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A co-ordinator of the week, Elise Forman, of the Otago University Medical Students Association, said Saturday’s events had been "really good".
After the Covid-19 pandemic forced the cancellation of last year’s event, children and their "sick" teddies could again consult teddy doctors and nurses, in the form of University of Otago medical and dental students.
Dr Julia Pettitt, herself a medical doctor, said the North Dunedin community day had been an "absolutely incredible" chance for her daughter Georgia Pettitt to learn more about being in an ambulance and having her teddy cared for by St John ambulance officer and Otago third year medical student Luke Barker.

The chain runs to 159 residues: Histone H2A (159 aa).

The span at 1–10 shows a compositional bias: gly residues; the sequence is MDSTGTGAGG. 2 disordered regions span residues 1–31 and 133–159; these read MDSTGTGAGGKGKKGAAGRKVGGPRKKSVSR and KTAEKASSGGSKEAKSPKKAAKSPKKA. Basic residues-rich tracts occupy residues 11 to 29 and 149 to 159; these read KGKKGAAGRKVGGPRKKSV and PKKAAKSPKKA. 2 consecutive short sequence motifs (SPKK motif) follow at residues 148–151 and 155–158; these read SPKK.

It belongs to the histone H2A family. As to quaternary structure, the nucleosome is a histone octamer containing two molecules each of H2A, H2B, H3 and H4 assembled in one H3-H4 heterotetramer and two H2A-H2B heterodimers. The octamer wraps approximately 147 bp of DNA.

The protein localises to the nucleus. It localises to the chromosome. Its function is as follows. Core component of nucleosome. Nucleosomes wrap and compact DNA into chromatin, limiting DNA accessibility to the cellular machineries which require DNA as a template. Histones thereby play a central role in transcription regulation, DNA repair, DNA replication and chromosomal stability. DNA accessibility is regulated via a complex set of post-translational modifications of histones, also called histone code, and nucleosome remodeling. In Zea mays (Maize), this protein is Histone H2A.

"For her it was really fun", and she had a chance to be a teddy doctor as well as patient, Dr Pettitt said.
Her daughter had had a successful heart operation early in her life.
Mr Barker said the hospital week activities had helped children to learn more about medical and dental care and about the ambulance service in a fun way, helping them to relax and to dispel anxieties and any misunderstandings about healthcare.
Organisers said the events ended positively on Saturday, when hundreds of children and their parents swarmed to North Dunedin community day activities at the Hunter Centre, in Great King St, between 10am and 4pm, and at the southern community day, at Carisbrook School.